Government 'has botched rural broadband rollout' header image

The government's attempts to improve broadband access for homes and businesses in rural parts of the UK have not gone to plan, it has been claimed.

Speaking at the Labour Party conference, Mary Creagh, shadow environment secretary and Labour MP for Wakefield, described the Conservative-Liberal Democrat coalition's rollout of high-speed internet services across the UK countryside as "botched".

A total of £540 million was originally earmarked by the government to be used in order to boost broadband access in rural parts of the UK - but a series of delays have meant that many people living in these areas are yet to see any improvement.

While individuals residing in major towns and cities are benefiting from increasing internet speeds - which are vital for many homes and businesses - those living in the countryside continue to suffer.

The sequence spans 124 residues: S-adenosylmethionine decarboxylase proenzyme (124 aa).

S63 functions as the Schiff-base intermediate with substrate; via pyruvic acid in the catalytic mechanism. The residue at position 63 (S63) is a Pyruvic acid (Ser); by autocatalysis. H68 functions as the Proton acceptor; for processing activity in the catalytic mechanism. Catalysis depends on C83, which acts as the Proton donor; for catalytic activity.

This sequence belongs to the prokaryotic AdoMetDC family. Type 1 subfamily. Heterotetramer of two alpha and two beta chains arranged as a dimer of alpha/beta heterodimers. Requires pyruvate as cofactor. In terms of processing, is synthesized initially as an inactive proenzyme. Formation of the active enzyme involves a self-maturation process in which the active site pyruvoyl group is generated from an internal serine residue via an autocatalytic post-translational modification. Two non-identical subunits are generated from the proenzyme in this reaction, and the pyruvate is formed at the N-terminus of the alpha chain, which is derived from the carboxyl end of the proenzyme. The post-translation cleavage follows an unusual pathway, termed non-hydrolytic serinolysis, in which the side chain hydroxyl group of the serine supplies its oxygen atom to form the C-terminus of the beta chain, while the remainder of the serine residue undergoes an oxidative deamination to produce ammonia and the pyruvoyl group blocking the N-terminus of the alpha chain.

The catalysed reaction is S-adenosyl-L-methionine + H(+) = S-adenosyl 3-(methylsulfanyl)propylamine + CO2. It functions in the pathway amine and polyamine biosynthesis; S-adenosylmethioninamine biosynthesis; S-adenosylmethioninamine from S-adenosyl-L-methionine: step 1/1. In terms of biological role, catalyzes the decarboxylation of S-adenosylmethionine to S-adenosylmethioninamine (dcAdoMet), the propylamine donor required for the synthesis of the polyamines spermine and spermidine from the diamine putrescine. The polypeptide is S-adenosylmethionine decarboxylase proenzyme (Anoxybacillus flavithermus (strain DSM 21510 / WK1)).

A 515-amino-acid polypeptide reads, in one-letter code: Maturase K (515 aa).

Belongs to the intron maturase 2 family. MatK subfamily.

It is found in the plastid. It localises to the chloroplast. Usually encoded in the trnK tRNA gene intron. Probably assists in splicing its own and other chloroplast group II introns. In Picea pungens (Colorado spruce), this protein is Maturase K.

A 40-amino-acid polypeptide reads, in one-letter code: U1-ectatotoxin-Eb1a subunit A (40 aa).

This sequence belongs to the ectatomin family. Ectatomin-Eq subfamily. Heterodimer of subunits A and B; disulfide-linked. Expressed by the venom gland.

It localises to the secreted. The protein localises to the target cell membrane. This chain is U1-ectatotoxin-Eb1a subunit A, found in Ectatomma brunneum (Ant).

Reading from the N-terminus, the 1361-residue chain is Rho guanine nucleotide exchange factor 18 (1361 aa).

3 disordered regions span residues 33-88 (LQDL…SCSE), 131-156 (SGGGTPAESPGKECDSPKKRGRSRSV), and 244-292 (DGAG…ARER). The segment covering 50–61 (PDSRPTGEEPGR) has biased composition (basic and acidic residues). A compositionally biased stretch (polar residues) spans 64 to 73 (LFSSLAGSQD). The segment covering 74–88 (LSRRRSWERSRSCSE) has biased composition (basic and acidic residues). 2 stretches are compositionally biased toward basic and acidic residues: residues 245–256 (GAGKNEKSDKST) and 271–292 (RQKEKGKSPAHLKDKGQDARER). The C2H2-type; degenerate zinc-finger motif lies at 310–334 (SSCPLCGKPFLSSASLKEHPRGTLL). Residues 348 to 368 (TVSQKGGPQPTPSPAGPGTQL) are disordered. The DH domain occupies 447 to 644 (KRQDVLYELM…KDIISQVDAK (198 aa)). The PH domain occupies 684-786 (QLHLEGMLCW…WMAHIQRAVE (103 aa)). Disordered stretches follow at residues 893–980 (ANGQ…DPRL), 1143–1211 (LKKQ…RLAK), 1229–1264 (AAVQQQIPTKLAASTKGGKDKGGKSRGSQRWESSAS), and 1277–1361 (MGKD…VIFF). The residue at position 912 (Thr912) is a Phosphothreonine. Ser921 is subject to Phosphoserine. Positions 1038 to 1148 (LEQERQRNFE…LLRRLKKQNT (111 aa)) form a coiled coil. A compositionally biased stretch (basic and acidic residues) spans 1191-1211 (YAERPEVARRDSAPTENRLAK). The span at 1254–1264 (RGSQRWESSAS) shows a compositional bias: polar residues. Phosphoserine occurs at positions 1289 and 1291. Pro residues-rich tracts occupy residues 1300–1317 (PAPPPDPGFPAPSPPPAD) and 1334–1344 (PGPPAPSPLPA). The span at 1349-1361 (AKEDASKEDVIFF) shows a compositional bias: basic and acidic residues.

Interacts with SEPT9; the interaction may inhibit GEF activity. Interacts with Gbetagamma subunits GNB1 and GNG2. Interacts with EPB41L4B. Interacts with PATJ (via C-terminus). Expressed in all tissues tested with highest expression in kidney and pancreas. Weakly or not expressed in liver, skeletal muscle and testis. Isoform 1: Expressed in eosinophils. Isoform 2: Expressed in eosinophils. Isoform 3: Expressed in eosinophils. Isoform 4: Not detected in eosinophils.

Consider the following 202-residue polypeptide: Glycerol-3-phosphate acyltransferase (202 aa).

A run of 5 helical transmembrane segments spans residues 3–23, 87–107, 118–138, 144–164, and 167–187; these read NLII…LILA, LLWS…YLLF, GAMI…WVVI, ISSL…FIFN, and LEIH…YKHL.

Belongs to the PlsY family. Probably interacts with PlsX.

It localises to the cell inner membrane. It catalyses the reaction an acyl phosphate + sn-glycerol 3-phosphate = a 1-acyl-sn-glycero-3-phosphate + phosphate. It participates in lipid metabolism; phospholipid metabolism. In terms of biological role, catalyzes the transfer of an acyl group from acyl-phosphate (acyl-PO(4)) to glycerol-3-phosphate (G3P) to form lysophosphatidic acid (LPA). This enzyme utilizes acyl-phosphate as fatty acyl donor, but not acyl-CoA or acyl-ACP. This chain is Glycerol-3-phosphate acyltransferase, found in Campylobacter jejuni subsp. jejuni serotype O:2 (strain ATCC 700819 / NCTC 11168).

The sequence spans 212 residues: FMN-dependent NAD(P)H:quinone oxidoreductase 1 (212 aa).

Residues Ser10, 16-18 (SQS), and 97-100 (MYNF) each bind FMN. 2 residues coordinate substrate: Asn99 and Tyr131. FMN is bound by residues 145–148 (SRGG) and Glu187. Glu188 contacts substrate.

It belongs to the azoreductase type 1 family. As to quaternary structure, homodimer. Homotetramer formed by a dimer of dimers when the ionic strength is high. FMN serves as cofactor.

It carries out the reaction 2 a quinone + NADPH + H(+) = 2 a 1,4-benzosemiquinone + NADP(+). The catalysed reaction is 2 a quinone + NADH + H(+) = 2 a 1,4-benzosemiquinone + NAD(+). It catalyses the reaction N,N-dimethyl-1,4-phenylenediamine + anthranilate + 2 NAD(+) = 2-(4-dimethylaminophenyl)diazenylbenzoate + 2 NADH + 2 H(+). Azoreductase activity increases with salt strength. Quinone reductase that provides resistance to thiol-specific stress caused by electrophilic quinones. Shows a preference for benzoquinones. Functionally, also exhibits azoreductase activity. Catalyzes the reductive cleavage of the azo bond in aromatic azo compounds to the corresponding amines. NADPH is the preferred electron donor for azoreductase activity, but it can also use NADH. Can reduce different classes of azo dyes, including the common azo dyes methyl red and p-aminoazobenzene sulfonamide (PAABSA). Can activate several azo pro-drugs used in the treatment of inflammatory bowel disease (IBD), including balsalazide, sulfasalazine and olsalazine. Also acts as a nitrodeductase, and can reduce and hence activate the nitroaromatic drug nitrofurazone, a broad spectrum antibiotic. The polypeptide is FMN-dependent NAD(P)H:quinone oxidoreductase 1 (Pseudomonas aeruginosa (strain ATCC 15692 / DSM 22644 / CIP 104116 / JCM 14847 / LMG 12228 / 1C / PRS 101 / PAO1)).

One solution for these people could be the satellite broadband service delivered by Avonline. This approach does not require any cables to be laid underground across an area, rather it simply needs a small satellite to be installed at the property.

Labour had previously pledged to ensure that decent broadband would be made available to everyone in the UK, but this plan was ditched by the coalition, which decided instead to press ahead with plans for superfast internet to be delivered to 90 per cent of properties by 2015.

Ms Creagh commented: "We understand the challenges of rural living. We know that isolation can be a major problem. The frustration that farmers and businesspeople feel from poor mobile phone signals.

"Yet this government's botched rollout of broadband means people in the countryside are twice as likely to be offline as people in cities."

She added that should the Labour Party gain power, it would become a priority to make sure everyone has access to broadband. However, the next general election is 18 months away, meaning rural residents would still face a lengthy wait before their broadband connectivity is improved.